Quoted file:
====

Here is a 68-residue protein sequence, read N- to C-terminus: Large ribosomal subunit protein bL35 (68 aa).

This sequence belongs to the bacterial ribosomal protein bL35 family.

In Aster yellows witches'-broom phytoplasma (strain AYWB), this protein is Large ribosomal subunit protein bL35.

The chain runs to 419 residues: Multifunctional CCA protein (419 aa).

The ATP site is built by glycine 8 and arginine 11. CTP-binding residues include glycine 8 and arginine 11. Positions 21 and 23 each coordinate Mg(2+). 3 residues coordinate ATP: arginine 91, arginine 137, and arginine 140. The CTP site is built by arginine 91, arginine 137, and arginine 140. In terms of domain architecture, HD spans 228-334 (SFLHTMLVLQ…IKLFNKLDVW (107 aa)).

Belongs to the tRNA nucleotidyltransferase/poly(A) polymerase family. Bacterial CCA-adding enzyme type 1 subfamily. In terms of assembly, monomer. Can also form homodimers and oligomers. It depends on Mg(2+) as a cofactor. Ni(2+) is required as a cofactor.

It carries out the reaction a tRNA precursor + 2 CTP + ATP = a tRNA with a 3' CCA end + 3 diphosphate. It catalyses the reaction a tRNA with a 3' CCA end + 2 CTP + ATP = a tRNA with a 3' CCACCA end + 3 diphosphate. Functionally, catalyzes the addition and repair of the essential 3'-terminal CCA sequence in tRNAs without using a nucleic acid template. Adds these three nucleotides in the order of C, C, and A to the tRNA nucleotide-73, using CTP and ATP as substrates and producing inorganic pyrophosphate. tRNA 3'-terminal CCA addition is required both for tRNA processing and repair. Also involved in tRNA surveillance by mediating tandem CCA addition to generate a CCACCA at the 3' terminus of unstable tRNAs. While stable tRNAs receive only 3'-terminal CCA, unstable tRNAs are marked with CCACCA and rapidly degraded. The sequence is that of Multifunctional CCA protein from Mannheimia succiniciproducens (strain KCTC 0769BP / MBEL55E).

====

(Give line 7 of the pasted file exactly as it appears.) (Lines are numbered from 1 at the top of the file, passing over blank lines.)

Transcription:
It carries out the reaction a tRNA precursor + 2 CTP + ATP = a tRNA with a 3' CCA end + 3 diphosphate. It catalyses the reaction a tRNA with a 3' CCA end + 2 CTP + ATP = a tRNA with a 3' CCACCA end + 3 diphosphate. Functionally, catalyzes the addition and repair of the essential 3'-terminal CCA sequence in tRNAs without using a nucleic acid template. Adds these three nucleotides in the order of C, C, and A to the tRNA nucleotide-73, using CTP and ATP as substrates and producing inorganic pyrophosphate. tRNA 3'-terminal CCA addition is required both for tRNA processing and repair. Also involved in tRNA surveillance by mediating tandem CCA addition to generate a CCACCA at the 3' terminus of unstable tRNAs. While stable tRNAs receive only 3'-terminal CCA, unstable tRNAs are marked with CCACCA and rapidly degraded. The sequence is that of Multifunctional CCA protein from Mannheimia succiniciproducens (strain KCTC 0769BP / MBEL55E).